What will happen when luck leaves Pakistan’s side?
How long will Pakistan rely on Afridi's bowling to save them from an embarrassing defeat.
Not long ago there was a time in international cricket when the sport was dominated by one or two superpowers vying for the top spot — four-time world champions Australia and two-time holders West Indies have enjoyed their share of supremacy at the top of the game.
However, this time around we are witnessing a relatively new phenomenon where five competitive teams are spearheading to lift the sport’s most prestigious trophy with full zest — Australia, South Africa, Pakistan, India and Sri Lanka. This throws the World Cup wide open, not leaving just one or two nations as the favourites like previous years.
Keeping this in mind, it leaves a mammoth task in front of Pakistan given their last debacle against Canada.
Sitting at the top of Group A, recently enlisted as one of the serious contenders to lift the trophy and enjoying the emphatic form of their golden boy Shahid Afridi, it was downright embarrassing to see an associate nation fielding better than your own.
Easy catches were dropped, stumpings missed and boundaries left undefended. Pakistan displayed no qualities or skills that a World Cup favourite ought to posses during their last match. But one thing seems to be working in their direction: luck.
The Pakistan captain is riding the wave of victory and form. He is currently the highest wicket-taker of the tournament with a whopping 14 wickets in just three matches. He is bowling to perfection with some luck siding with him.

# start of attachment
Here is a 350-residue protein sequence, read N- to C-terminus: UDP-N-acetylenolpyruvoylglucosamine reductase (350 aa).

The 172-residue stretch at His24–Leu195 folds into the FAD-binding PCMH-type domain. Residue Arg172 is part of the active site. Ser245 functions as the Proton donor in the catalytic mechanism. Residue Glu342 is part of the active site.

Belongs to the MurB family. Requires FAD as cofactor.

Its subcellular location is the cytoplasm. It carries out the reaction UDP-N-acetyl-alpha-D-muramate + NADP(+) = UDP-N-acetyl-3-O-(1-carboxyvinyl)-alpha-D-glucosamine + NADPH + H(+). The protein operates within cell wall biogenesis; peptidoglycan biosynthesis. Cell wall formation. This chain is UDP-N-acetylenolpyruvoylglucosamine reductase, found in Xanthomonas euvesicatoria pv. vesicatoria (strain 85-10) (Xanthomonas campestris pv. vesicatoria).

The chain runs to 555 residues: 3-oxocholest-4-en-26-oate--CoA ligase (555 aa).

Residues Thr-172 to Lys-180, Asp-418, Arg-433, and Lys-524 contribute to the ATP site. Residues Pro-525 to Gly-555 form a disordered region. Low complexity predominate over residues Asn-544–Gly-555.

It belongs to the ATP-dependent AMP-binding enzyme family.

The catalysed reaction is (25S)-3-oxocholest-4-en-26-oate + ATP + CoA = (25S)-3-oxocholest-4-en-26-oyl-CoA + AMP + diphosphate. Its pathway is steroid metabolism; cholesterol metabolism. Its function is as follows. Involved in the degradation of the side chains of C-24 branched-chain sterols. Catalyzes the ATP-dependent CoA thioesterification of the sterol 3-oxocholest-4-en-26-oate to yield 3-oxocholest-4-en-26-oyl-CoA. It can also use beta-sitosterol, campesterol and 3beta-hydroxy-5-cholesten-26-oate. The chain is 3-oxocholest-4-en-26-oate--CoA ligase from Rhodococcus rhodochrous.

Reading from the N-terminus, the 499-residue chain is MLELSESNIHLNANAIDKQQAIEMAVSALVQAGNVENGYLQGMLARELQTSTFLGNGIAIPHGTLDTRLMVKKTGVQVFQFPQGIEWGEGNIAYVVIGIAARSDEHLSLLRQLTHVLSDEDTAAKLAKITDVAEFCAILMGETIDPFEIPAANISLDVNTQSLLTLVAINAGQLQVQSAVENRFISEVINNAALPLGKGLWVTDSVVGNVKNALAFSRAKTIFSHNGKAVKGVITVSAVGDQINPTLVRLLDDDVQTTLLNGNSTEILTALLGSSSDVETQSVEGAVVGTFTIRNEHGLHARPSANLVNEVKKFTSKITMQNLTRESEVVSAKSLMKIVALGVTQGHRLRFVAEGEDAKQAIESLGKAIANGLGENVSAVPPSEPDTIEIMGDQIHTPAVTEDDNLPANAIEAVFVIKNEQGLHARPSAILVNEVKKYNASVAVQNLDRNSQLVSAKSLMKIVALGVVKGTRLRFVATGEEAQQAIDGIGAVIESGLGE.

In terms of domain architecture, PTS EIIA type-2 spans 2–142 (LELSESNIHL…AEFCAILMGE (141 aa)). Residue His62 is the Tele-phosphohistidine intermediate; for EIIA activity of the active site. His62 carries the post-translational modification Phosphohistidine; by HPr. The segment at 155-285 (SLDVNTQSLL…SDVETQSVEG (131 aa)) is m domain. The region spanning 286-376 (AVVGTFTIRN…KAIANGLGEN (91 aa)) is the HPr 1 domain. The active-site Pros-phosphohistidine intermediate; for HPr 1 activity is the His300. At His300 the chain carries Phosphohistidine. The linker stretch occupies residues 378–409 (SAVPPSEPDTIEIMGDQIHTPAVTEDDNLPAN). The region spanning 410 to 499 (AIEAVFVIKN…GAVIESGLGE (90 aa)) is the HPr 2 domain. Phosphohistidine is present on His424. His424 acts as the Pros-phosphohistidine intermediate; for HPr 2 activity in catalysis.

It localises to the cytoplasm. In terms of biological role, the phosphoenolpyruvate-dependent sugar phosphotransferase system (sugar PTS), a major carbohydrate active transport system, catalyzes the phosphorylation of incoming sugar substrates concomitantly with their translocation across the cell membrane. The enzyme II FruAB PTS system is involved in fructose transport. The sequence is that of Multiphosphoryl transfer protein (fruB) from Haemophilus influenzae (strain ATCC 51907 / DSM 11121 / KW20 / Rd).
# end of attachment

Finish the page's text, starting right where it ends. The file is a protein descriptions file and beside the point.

But the same can’t be said about Pakistan. They are not performing with the bat and their fielding is abysmal. They continue to win matches because of Afridi and a bit of good fortune coming their way. This is not good enough.
Pakistan continue to suffer from a precariously poised batting line-up. There line-up goes down till number eight but their batting strength only revolves around two strong pillars — vice-captain Misbahul Haq and experienced batsman Younus Khan.
After watching their campaign thus so far, you can safely assume that if either of Misbah or Younus fails to work, the Pakistani batting line-up will collapse – not just against stronger opponents but even the minnows will bundle you out for a paltry 184.
This calls for rapid improvements. If this team is bidding to give serious trouble to the other favourites, they must make sure they field on their toes, their openers click and their middle-order consolidates the entire innings.
I would suggest giving the openers one more chance and if they continue their irresponsible performance, send in Kamran Akmal to open and pull up Umar Akmal in the order. Pakistan’s strongest feature remains their bowling, which they should capitalise with maximum optimality. After seeing how deeply inconsistency is embedded in the team, I think they will have to make extra-ordinary efforts if they want their rivals to see them as a real threat.
But a nation vying to bag the big trophy cannot count on luck to guide them. Luck and can only take you so far. Quarter and semi-finals are a new ballgame altogether. Luck can shy away, performances shouldn’t.
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